Where does Facebook Live fit in the digital strategy?

Dustin Leed has been the assistant managing editor for digital at Reading Eagle since July 2018.

Leed said Facebook Live is not a magic fix-all for salvaging a publisher’s lost or stagnant social traffic or audience growth. The philosophy behind testing and learning from producing Facebook Live is to “do more of what works and less of what doesn’t.” And the data shows Facebook Live, along with a hyper focus on delivering content that matches audience interests, has been working for Reading Eagle.

“Facebook Live has had a big impact, but ultimately I feel like we are really growing our presence by letting our audience guide us and tell us what they need.

“When an audience on Facebook or social media tells us over and over that they want to know more about [a topic]—because we are seeing that it over performs in comments, shares, time spent, page views, social referrals—that’s a prime opportunity to cover that [topic] proactively and not reactively.

“If something over performs on Facebook, we want to exhaust our thoughts on what we can do on related content. We look and see if people are asking questions in the comments and discussion. Those comments – that’s value for us.”

Understanding the content that most resonates with its audience on Facebook also comes with the benefit of marketing to that demographic for digital subscriptions.

In the context of the targeted marketing funnel—in which a publisher identifies and reaches specific audiences segmented by their familiarity with the brand and their likelihood to subscribe—Leed saidthe newsroom is top-to-mid-funnel. They produce content on O&O and social platforms that appeals to new and returning users who, as they move down the funnel, are more likely to convert to loyal readers and paid subscribers.

“We want to analyze the content that resonates with new and returning users, because that’s where you have an opportunity to grow the top of the funnel but then also convert the funnel from returning to loyal,” Leed said. “What we found … was there are a lot of returning, loyal visitors that come from Facebook.”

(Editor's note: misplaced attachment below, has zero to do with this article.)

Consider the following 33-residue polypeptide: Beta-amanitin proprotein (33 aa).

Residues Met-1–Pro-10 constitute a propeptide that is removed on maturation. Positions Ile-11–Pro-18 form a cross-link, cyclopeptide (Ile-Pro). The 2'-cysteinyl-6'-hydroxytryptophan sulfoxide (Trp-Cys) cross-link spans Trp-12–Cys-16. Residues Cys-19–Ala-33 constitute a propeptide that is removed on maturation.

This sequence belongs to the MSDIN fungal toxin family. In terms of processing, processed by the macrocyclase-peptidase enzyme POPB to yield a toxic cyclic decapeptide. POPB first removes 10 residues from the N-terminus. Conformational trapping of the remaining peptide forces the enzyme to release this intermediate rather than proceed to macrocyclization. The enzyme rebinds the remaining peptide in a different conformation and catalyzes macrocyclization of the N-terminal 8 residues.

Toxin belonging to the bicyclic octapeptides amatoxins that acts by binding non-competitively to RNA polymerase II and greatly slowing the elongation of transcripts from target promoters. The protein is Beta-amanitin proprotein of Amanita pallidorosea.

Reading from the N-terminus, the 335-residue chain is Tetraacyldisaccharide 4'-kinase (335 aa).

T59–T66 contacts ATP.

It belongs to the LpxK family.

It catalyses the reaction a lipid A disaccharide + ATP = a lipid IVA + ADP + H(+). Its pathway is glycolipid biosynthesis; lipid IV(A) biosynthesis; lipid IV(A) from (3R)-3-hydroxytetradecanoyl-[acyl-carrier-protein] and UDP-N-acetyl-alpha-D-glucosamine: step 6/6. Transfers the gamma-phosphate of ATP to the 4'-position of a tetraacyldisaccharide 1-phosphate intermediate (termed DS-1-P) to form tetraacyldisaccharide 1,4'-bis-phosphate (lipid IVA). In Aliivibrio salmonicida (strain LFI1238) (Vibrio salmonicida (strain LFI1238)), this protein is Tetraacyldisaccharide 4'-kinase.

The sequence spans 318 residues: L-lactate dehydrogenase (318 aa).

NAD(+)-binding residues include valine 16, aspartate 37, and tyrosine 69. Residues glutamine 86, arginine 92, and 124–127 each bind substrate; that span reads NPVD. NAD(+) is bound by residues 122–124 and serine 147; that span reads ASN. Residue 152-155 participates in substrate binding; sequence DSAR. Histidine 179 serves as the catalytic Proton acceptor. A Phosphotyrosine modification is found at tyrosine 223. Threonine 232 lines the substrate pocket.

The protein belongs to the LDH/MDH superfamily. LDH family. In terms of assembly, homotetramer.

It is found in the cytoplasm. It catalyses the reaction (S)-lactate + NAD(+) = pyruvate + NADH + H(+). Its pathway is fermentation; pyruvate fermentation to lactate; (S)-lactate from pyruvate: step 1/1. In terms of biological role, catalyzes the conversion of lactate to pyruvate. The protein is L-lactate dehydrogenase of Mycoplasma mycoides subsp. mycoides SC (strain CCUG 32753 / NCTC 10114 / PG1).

Seeing the value in an expanding Facebook audience, Leed said he and his colleagues experimented with boosting an in-depth investigative story about a local rehab center, which led to new consumer revenue.

“[In Facebook Ads Manager] we essentially built an audience and served that audience the story,” he said. “We saw that it doubled the traffic on the story, and it increased loyal views on the story. So we thought, ‘Let’s use that same audience and run a campaign for subscriptions.’ In a week, we had ten new signups for paid subscriptions to our digital content from that one Facebook campaign.”

Advice to other newsrooms

With data driving decisions at Reading Eagle, the team uses a suite of tools to manage and monitor social engagement, web traffic and trending topics. Leed’s advice to other newsrooms who are trying to grow social audience and social referral traffic is to use the free tools available and listen to followers.

“Look at simple analytics and insights about what’s resonating with your audience and try to do more of that,” he said. “Those social platforms have a lot of built-in analytics you can use without paying for anything. Facebook Insights, Pages to Watch and CrowdTangle are all super valuable. … You wouldn’t believe all the stories or tips that you get from what those little pages have posted.

“It always starts with your audience. If you’re not doing it for your audience, who are you doing it for?”

This report was produced by the Local News Resource Center, a partnership with the Local Media Association and the Facebook Journalism Project